The new administration must
fix locks and dams
Pittsburgh owes its existence to its rivers, which first served as roads through the wilderness. To this day, the city’s economic fortunes are still linked to river traffic — this is the second-largest inland port in the United States.
Those barges plying our three rivers require an efficient, reliable system of locks and dams, which, in the region’s best interest, should be kept in good repair. As it happens, this is also in the nation’s interest. As he sets his national agenda, it is vital that President-elect Barack Obama keep this in mind because the system is under severe strain.
The value of a good waterborne transportation system should be obvious, but a study, funded by the National Waterways Foundation and the U.S. Maritime Administration and released earlier this year, underscored the point. The Texas Transportation Institute’s Center for Port and Waterways at Texas A&M University drew telling comparisons with alternatives, namely trucks and trains.
Worried about truck-clogged roads? The study found that one common 15-barge river tow has the same capacity as 1,050 trucks (as well as 216 rail cars pulled by six locomotives).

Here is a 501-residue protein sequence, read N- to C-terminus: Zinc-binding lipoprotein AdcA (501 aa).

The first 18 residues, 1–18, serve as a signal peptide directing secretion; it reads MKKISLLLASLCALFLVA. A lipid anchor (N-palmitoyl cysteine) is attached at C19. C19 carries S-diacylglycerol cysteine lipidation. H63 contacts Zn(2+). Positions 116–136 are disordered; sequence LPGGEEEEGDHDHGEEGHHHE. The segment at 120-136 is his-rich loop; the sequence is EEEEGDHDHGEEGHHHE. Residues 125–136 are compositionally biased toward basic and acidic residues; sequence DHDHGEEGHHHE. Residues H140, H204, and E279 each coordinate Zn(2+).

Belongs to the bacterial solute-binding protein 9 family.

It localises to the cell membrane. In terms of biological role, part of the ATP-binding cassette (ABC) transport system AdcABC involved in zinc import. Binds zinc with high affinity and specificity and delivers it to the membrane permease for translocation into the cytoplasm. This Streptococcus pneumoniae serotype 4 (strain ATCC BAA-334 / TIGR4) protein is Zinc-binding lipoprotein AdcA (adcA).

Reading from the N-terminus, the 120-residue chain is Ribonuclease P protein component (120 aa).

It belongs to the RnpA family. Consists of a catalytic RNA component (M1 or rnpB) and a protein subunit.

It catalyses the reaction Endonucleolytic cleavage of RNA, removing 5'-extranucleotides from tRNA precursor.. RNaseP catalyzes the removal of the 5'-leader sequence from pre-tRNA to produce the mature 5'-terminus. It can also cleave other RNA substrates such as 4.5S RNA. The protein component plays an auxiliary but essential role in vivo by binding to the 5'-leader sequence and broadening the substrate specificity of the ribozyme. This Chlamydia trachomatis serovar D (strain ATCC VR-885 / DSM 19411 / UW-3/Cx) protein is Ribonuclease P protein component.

How about pollution and the environment? The study found that barges generate fewer emissions of particulate matter, hydrocarbons, carbon monoxide and nitrous oxide than trains or trucks on a per-ton-mile-moved basis.
Concerned about fuel consumption? The study determined that barges can move a ton of cargo 576 miles with a single gallon of fuel compared to 413 ton miles per gallon for trains and 155 ton miles per gallon for trucks.
The study underscores the importance of keeping inland barge traffic moving to the greater benefit of the nation. Unfortunately, that is not assured and Pittsburgh is a symbol of the problem. The Army Corps of Engineers, Pittsburgh, which operates 23 locks and dams for navigation in its five-state district, describes this as the nation’s oldest, largest and most fatigued navigation system in the corps’ inland inventory.
Nationwide, the system is struggling for funding for repairs and construction. The Inland Waterways Trust Fund, the funding mechanism jointly supported by the federal government and barge operators (who pay a 20 cent a gallon tax on fuel) is seriously depleted, and projects vital to the system’s efficiency are suffering. If the infrastructure goes on being underfunded, the system itself may crack at great cost to the nation’s commerce.
During the presidential campaign, Mr. Obama proposed creating a National Infrastructure Reinvestment Bank that would have $60 billion over 10 years to spend on a wide range of infrastructure projects in general. Inland barge transportation and its needs must be part of any future discussion.
Infrastructure isn’t sexy, it’s just vital. And in Pittsburgh we know that better than anybody.